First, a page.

BRIGHT FUTURES — Courses help top-ranking Bob Hope junior Victoria Gutierrez think about life
Victoria Gutierrez’s parents told her at a young age to work hard for everything, for nothing is given.
“My parents, they had a rough life growing up,” the Bob Hope School junior said. “They graduated, but they didn’t have the high school experience like everybody else. They push us hard because they want us to have a better life than they had.”
Gutierrez, whose parents work in local refineries, is the younger of two sisters and has made her hard work in the classroom count. According to Stephanie Jones, one of her volleyball coaches, Gutierrez is at the top of her class.
“She’s a very humble individual and athlete,” Jones said. “She doesn’t have an ego. She doesn’t beg for credit. She goes out there, does her job, handles her business and goes about her day.”
Gutierrez takes college-credit courses along with high school studies at Bob Hope. She calls mathematics her favorite subject and likes studying philosophy.
“With math, you don’t have to think about it that much,” she said. “You just have to do it, and it’s always the right answer. You can expand your brain on it. It makes you think about life.”
Philosophy has the same effect on Gutierrez, she indicated. While math comes easy, she named English her toughest course “because of all the essays you have to write.”
Thinking what she wants to study in college, Gutierrez has yet to decide. She is considering a career in the medical field.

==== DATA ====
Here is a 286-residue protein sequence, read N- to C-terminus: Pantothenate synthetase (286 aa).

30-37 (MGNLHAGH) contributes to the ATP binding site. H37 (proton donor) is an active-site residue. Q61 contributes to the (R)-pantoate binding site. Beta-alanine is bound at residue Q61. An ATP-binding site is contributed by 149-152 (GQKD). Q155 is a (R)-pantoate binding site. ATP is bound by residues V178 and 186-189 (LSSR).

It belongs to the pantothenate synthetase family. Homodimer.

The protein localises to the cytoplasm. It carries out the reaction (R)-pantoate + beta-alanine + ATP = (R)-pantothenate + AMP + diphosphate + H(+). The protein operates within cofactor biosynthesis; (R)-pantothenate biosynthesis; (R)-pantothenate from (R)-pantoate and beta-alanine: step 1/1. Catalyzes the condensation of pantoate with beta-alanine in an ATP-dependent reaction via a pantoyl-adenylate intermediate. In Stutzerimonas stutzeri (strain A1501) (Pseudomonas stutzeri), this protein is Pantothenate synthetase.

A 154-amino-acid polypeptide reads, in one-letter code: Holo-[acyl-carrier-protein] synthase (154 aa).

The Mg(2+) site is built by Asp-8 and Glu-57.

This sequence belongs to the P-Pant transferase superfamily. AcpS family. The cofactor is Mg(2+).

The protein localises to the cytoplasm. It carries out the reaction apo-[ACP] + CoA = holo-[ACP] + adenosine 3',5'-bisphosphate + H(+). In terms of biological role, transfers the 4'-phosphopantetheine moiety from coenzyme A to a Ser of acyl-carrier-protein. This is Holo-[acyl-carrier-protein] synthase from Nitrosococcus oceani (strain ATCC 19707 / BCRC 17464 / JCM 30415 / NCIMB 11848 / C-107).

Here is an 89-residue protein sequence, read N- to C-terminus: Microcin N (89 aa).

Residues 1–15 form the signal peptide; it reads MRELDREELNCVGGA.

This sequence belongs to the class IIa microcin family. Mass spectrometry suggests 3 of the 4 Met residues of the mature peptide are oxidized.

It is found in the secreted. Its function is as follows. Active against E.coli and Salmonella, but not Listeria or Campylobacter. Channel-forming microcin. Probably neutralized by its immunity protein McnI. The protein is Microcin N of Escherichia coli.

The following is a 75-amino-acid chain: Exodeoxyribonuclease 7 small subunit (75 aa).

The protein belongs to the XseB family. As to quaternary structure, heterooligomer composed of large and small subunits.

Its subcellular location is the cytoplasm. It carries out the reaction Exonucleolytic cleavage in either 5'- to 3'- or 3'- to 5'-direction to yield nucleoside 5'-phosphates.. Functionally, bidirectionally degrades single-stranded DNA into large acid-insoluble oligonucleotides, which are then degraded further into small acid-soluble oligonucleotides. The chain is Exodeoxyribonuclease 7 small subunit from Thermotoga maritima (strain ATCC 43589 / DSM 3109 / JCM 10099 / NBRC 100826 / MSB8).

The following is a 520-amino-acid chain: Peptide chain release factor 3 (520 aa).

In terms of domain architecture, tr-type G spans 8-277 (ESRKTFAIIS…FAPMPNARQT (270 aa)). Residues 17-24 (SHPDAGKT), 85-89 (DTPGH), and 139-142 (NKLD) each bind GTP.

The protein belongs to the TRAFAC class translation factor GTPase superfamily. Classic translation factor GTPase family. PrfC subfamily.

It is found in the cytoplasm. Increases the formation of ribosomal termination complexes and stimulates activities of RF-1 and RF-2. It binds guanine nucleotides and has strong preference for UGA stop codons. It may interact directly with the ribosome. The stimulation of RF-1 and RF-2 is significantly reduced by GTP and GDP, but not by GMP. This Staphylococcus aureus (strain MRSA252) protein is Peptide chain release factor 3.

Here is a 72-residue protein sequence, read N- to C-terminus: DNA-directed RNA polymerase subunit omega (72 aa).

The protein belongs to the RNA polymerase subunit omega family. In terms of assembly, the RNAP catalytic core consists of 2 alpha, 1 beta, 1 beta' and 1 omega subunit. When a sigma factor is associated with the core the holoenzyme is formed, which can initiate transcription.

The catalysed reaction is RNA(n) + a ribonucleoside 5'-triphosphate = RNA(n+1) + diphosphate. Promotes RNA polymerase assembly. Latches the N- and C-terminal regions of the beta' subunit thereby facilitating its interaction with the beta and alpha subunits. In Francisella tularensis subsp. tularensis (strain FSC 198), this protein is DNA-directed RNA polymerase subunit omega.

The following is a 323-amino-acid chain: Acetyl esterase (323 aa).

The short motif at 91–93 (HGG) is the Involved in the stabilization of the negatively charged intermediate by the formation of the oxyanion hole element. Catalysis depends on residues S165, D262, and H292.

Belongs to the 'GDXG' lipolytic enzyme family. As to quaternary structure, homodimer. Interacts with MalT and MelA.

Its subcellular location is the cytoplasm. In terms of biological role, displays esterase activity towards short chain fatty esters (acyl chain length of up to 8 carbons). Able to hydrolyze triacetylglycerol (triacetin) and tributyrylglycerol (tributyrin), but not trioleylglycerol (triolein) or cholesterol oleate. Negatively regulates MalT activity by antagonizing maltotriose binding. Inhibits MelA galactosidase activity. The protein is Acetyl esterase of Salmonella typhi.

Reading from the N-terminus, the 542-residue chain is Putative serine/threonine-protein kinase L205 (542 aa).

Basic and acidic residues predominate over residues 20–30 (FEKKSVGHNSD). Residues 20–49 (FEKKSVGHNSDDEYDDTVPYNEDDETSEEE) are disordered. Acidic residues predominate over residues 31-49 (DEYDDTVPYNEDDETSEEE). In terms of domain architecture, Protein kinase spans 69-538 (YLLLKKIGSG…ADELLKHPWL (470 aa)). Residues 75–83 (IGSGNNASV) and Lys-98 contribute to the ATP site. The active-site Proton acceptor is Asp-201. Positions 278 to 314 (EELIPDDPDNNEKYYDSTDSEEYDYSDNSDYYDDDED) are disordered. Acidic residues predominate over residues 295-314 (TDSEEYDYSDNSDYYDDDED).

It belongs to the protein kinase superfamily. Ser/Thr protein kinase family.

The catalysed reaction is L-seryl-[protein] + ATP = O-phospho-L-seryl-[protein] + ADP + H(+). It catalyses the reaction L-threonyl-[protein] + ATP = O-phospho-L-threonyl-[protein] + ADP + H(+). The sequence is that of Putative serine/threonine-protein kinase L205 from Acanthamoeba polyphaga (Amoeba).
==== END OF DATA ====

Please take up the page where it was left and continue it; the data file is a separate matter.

Away from school and volleyball, the self-described introvert likes to read and hang out with her family. But in both, she’s excelled as a team player and classmate in Jones’ eyes.
“I feel like, sometimes, she’s an underappreciated person,” Jones said. “She takes it and goes. She’s coachable. She’s really teachable. She helps her teammates out with extra practices. She helps her classmates with homework.”
Gutierrez has been interested in volleyball since watching Bob Hope’s team as a sixth-grader and likes to help her teammates grow.
“I want them to play and play the game right,” she said. “It’s not my first love, but it’s a fun thing. It’s something fun to take your mind off things when you’re feeling down.”
Gutierrez thanks her coaches for teaching and helping her become a better person.
At a time when students are adjusting to virtual learning and not enjoying others’ company in a brick-and-mortar setting, Gutierrez encourages students to take life “one day at a time” and offers this bit of advice:
“Something worth the success in the future is worth working for,” she said. “Use Google and friends as much as you can. If you don’t get something, someone else would. Use as many resources as you can. You can still pass.”
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